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avdist: A tool for analyzing haplotype differences

Description

This is a simple tool for bootstrap analysis of haplotype differences. It computes hamming distance between pairs of sequences sampled from the input sequences and presents average difference and standard devitation of the results after some number of iterations. Indels are discarded from the distance calculation.

A previous version of this tool was used for Savolainen et al in Science 2003.

Please cite my name and this web page if you use this tool!

Usage

avdist [<options>] <iter> <samplesize> <ancient> <seqfile>

Arguments

iter
The number of times the sampling is performed.
samplesize
The number of sequences in each sample. Must be less than the number of sequences in the file.
seqfile
Name of file with sequences on simplified GDE or Fasta format. First a sequence identifier prefixed by '\#' or '>', then a new line with the whole sequence on it. Note! The sequence may not wrap over several lines!
ancient
A number between 1 and number of sequences in the file pointing out which sequence the distance is measured to. If 0, we just report the average difference between any pair of sequences in the sample.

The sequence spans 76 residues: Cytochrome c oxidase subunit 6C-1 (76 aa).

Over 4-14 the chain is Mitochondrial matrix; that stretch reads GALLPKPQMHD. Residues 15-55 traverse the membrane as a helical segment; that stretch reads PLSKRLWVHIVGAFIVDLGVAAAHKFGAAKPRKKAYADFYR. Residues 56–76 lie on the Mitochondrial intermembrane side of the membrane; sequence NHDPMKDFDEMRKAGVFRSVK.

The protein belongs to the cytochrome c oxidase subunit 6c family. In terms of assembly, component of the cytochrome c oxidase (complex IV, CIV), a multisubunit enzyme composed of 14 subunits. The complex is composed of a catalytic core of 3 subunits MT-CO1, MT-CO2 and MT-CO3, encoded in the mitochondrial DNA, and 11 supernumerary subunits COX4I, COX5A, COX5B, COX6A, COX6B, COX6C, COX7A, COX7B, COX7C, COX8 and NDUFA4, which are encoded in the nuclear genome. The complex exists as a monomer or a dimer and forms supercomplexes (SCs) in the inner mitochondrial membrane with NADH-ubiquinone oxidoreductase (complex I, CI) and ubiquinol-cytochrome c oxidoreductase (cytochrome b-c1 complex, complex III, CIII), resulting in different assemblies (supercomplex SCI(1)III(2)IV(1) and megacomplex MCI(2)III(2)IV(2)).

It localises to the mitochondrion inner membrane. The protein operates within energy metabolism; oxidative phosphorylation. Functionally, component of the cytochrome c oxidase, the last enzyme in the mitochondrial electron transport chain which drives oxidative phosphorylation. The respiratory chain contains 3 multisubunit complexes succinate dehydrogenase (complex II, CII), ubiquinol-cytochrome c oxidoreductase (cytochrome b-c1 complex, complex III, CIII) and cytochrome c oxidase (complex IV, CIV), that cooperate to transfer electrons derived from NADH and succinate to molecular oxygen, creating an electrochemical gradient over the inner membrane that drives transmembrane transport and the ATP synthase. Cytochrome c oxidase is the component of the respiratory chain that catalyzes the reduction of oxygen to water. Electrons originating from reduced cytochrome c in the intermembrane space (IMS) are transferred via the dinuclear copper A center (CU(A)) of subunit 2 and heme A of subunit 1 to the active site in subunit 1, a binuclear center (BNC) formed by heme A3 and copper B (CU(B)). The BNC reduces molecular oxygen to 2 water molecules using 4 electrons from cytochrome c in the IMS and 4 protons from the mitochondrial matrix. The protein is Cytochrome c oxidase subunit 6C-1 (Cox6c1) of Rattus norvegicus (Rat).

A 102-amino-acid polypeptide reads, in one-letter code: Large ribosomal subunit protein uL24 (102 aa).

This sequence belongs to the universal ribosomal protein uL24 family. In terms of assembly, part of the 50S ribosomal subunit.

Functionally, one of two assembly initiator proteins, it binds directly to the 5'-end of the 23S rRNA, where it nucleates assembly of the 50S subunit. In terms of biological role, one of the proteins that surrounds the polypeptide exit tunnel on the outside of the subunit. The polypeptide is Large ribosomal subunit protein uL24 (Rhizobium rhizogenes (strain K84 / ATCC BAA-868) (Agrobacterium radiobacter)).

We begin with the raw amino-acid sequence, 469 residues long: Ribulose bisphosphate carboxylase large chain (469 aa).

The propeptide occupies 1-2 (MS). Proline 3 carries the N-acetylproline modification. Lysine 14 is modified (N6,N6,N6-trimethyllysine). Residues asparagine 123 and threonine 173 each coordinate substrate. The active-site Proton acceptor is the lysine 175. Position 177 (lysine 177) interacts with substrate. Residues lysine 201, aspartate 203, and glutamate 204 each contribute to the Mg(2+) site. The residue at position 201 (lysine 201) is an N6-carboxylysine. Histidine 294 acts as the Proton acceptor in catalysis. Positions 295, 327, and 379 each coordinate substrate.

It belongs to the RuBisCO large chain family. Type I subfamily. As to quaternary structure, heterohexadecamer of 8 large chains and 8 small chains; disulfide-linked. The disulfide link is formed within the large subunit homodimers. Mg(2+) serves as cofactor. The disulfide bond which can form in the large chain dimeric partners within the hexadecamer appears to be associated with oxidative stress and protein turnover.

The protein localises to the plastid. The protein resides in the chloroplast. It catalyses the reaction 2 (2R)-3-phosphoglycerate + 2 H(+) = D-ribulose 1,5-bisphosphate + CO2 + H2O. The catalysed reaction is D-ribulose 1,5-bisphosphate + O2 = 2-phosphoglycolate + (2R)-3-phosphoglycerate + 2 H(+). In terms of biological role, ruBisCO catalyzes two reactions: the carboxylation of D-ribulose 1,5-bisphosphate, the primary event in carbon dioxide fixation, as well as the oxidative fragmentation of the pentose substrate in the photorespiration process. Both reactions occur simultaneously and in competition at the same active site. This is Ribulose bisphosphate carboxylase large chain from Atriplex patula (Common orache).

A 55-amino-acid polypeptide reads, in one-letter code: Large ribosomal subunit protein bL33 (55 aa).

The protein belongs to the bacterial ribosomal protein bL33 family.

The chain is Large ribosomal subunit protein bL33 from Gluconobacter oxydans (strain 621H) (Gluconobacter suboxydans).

Options

-v
Verbose mode. Presents more information on STDERR.
-m
Don't use multiplicity! This will also make your <ancient> sequence to be sampled regardless of a zero multiplicity.
-i
Verbose mode. Presents more information on STDERR.
The multiplicity, that is the number of times it is counted, of a sequence is taken from the id line. For example, in the following sequence file,
>name1 3
   ACGTACGT...
   >name2 50
   AAGTAAGT...
   >ancient 0
   AAGTACGT...
the first sequence is registered three times and the second is registered 50 times.

If you don't want your ancient sequence to be sampled, that is, if it is actually not in the observed sequences, be sure to set the multiplicity of it to zero! See example above.

Availability

avdist is distributed under the GNU General Public License, and is available in a compressed tar file. The software is a Perl script that usually runs without modification on a standard Linux or *nix system.

Published by: Lars Arvestad <arve@csc.kth.se>
Updated 2014-09-24